MVHC improving health care in the Intermountain area

MHVC CEO Dave Jones and Shasta County Supervisor Mary Rickert each spoke briefly.

MVHC CEO Dave Jones addressing the gathering

Dave Jones said, “We look forward to serving the residents of the Fall River Valley by providing quality patient care and are very excited about the new clinic. The much needed larger building will allow for us to better meet the needs of our patients. We are committed to making the transition into the new facility as streamlined as possible.”

Supervisor Rickert said, “Rural areas face challenges for successful health care and this facility will be a very welcome addition for this community. As a resident of Fall River Valley for 30 years, this project is particularly exciting for me.”

Then Jones, Rickert, and MVHC Board Chairman Dan Bouse each took a shovel and broke ground.

Breaking Ground

Chairman Bouse said, “We want to provide the best health care environment that we can for the area. Fall River Valley deserves this.”

The new facility will boast 10 exam rooms with enough room for telehealth and behavioral health services in addition to providing basic primary care.  Construction on the project is expected to be completed around February 2019.

MVHC expressed thanks the McConnell Foundation for their generous donation to the project.

Krystina Uribes, Project Manager for Aspen Street Architects who provided the design, was present to represent the company. The architect of record is Nate Morgan. Architect Ezra Ivey also worked on the design.,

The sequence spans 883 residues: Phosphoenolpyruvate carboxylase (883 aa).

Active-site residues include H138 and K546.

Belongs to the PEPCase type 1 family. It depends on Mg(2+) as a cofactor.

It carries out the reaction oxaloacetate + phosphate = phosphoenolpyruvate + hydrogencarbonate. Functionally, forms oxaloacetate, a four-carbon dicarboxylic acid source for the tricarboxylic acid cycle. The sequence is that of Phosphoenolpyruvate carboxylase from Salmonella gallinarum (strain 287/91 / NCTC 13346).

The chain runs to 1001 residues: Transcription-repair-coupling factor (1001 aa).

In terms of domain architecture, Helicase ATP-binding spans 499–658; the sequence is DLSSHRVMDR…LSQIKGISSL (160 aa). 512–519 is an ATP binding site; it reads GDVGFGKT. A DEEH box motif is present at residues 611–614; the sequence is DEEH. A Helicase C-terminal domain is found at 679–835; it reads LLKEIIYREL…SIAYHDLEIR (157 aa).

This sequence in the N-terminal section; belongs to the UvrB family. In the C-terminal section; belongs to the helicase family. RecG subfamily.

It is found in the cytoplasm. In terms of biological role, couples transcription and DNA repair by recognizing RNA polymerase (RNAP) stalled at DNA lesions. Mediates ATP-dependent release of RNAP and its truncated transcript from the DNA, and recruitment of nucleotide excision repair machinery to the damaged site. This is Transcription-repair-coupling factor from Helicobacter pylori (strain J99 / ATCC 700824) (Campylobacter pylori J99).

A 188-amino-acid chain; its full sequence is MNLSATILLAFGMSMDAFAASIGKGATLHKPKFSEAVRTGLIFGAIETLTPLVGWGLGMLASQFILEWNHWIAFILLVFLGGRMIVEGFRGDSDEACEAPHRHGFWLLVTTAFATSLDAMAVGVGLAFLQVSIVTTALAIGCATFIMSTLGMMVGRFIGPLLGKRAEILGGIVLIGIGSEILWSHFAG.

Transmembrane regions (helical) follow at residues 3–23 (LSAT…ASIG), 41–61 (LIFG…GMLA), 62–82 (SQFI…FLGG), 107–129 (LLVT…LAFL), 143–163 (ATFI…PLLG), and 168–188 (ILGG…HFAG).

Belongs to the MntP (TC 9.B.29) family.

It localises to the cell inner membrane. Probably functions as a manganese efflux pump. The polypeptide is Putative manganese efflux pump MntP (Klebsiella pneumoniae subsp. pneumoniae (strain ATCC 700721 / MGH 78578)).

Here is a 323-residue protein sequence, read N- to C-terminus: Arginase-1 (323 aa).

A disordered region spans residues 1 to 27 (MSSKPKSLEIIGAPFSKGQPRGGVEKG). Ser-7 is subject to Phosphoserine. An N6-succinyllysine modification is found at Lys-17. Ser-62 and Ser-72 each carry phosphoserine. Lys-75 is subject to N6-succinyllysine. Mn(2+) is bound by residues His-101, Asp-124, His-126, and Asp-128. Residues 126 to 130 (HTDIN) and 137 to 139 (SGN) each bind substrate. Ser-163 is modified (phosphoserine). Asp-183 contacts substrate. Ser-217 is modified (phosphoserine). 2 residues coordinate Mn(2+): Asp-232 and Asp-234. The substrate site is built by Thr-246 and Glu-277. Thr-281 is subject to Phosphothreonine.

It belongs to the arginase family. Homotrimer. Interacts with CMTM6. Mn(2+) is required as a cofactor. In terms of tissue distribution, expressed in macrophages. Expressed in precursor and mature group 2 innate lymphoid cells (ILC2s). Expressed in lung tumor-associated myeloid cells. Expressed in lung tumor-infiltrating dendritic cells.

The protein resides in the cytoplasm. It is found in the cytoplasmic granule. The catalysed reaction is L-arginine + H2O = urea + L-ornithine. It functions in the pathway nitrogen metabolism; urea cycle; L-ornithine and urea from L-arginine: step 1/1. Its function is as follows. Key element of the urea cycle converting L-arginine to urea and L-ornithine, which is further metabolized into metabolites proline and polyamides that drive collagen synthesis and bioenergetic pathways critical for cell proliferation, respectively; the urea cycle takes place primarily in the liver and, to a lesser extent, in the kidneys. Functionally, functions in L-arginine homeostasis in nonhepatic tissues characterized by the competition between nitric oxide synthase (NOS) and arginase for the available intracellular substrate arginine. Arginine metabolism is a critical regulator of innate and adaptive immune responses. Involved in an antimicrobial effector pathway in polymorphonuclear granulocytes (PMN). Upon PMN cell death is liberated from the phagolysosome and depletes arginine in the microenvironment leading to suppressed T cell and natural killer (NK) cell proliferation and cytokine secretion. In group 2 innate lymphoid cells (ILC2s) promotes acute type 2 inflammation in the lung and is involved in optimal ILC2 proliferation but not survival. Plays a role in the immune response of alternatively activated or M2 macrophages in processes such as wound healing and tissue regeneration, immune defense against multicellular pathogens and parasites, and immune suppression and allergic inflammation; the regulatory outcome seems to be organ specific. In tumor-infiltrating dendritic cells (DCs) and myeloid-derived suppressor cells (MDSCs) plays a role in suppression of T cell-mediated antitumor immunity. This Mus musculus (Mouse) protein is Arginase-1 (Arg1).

Kristina Uribes from Aspen Street Architects and Kerry Foster of Trent Construction

Construction is being done by Trent Construction. Kerry Foster was present at the ceremony and took every one on a tour of the site.

Examining the future conference room

Mountain Valleys Health Centers, Inc., (MVHC) is a not-for-profit community health center organization offering quality health, behavioral, and dental care to rural communities in northeastern California for over 30 years. Mountain Valleys Health Centers operates facilities in Bieber, Burney, Dorris, Fall River, Mt. Shasta, Tulelake, and Weed.

To find out more about Mountain Valleys Health Centers please visit them on their website www.mountainvalleyhc.org or visit them on their Facebook page at www.Facebook.com/MVHCenters.

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Filed under Fall River, Fall River Mills, health, McArthur, Mountain Valleys Health Cliinic

Pit River Health Service Achieves Accreditation

Press release from Pit River Health Services, Inc. June 6:

Burney, CA—Pit River Health Service, Inc. (PRHS) announced today that it has achieved full accreditation from the Accreditation Association for Ambulatory Health Care (AAAHC).  Accreditation distinguishes this community health clinic from many other outpatient facilities by providing the highest quality of care to its patients as determined by an independent, external process of evaluation.